By Gabriella Borter
MAYFIELD, Ky. – Kentucky residents, many without power, water or even a roof over their heads, worked on Sunday to salvage what they could in towns scarred by a string of powerful tornadoes that officials fear killed more than 100 people while obliterating homes, businesses and anything else in their way.
Authorities said they had little hope of finding survivors beneath the rubble, but rescue workers continued to scour fields of debris.
More than 100 people were believed to have been killed in Kentucky alone after the tornadoes tore through the Midwest and South on Friday night. Six workers were killed at an Amazon.com warehouse in Illinois. A nursing home was struck in Missouri.
But nowhere suffered as much as the small town of Mayfield, Kentucky, where the large twisters, which weather forecasters say are unusual in winter, destroyed a candle factory and the fire and police stations. Across the town of 10,000 people in the state’s southwestern corner, homes were flattened or missing roofs, giant trees had been uprooted and street signs were mangled.
Pastor Stephen Boyken, head of His House Ministries in Mayfield, was one of the first people at the candle factory.
He said he held the hand of a woman who was trapped and prayed with her, urging her to stay awake as she drifted in and out of consciousness, waiting for ambulances to arrive. The woman was eventually rescued.
“We were working together and searching, listening for the screams, listening for the cries,” he said.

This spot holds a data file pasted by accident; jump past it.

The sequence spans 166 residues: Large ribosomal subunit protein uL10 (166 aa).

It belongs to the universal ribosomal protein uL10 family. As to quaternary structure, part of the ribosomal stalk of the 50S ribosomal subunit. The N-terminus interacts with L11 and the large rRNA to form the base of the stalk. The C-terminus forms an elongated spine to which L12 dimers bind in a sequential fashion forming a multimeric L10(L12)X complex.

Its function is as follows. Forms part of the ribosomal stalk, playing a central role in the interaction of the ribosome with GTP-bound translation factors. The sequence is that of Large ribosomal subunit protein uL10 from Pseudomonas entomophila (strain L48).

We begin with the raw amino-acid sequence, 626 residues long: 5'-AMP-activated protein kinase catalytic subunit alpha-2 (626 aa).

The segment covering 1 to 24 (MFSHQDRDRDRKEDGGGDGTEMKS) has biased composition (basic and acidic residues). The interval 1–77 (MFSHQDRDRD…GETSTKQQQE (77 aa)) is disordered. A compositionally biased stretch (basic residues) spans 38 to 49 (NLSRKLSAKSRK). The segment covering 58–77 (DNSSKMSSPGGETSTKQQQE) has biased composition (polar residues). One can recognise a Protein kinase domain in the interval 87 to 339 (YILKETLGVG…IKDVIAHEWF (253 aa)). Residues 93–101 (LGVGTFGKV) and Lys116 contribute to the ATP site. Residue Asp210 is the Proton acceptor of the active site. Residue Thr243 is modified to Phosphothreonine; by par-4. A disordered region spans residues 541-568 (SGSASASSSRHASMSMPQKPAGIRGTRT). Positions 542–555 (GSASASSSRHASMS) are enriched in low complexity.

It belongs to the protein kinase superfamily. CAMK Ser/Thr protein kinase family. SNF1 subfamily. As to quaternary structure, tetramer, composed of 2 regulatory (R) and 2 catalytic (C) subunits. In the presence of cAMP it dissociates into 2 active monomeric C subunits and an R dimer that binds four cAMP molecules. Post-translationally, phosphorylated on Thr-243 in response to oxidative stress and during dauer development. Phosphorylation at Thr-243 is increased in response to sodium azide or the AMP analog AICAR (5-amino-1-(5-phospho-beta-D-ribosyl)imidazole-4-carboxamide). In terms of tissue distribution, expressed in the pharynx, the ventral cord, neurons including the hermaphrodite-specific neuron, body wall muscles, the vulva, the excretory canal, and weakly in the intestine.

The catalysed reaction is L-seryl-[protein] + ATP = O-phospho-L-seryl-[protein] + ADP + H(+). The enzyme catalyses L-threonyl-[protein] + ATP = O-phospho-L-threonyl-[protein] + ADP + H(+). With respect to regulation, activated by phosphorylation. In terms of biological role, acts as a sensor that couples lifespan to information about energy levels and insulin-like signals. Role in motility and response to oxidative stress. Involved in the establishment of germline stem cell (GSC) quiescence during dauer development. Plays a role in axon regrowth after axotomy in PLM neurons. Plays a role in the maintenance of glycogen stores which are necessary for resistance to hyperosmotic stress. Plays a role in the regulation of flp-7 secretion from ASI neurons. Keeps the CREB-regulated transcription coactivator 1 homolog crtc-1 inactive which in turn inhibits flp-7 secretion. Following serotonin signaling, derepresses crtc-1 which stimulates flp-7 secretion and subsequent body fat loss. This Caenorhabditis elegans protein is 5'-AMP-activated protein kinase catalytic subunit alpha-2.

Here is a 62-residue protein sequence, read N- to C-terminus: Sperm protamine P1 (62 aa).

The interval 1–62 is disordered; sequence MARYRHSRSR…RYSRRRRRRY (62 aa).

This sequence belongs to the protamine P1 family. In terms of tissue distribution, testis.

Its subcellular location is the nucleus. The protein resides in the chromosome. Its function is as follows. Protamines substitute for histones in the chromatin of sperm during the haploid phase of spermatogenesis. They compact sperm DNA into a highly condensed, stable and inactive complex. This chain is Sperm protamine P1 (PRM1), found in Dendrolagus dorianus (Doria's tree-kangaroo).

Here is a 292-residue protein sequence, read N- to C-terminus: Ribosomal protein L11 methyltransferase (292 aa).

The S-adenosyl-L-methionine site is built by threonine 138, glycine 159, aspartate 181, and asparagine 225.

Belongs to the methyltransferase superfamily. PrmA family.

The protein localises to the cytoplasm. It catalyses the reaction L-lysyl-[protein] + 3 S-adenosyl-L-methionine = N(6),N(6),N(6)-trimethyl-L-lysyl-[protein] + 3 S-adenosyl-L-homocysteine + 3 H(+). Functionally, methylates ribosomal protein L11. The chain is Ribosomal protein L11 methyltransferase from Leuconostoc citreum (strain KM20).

Timothy McDill, 48, a refrigeration repair technician, slept Saturday night without water or power in his house in Mayfield, which his parents bought in 1992. A telephone pole had come through a window and the brick exterior was ripped off, leaving entire rooms exposed.
The night of the storm, he tied himself, his wife, his two grandkids, 14 and 12, their two Chihuahuas and a cat to a drainpipe in their basement using a flagpole rope and waited for it to be over.
“They were troopers. They didn’t cry that much,” McDill said of the children. “Me and my missus were doing all the crying. We were scared we were going to lose the kids and they don’t think of that.”
Steve Wright, 61, was driving around looking for gas on Sunday morning, nervous because he was running low. A resident of Mayfield for the last four years, his apartment complex was largely spared.
After the storm had passed, he took a flashlight and started walking around town looking for people who might be trapped. He ended up helping a father pull his dead 3-year-old from the rubble.
“It was bad. I helped dig out a dead baby, right up here,” he said gesturing to debris that used to be a two-story house. “I prayed for both of them, that was all I could do.”
Kentucky Governor Andy Beshear said the tornadoes were the most destructive in the state’s history. He said about 40 workers had been rescued at the candle factory in Mayfield where it is believed about 110 people were inside when it was hit.
“I’ve got towns that are gone … My dad’s hometown, Paxton, isn’t standing,” Beshear said on CNN’s “State of the Union” program on Sunday, adding the devastation was hard to describe.
“You think you can go door to door to check on people and see if they’re OK — there are no doors. The question is, is somebody in the rubble of thousands upon thousands of structures?”
In Edwardsville, Illinois, six Amazon workers were confirmed dead on Saturday and more are missing after a warehouse roof was ripped off, causing 11-inch thick concrete walls longer than football fields to collapse.
The genesis of the tornado outbreak was a series of overnight thunderstorms, including a super cell storm that formed in northeast Arkansas and moved into Arkansas and Missouri and then into Tennessee and Kentucky.
President Joe Biden told reporters he would ask the Environmental Protection Agency to examine what role climate change may have played in fueling the storms.
Mayfield resident Jamel Alubahr, 25, said his 3-year-old nephew died and his sister was in the hospital with a skull fracture after being stuck under the rubble of their home.
“It all happened in the snap of a finger,” said Alubahr, who is now staying with another sister in Mayfield.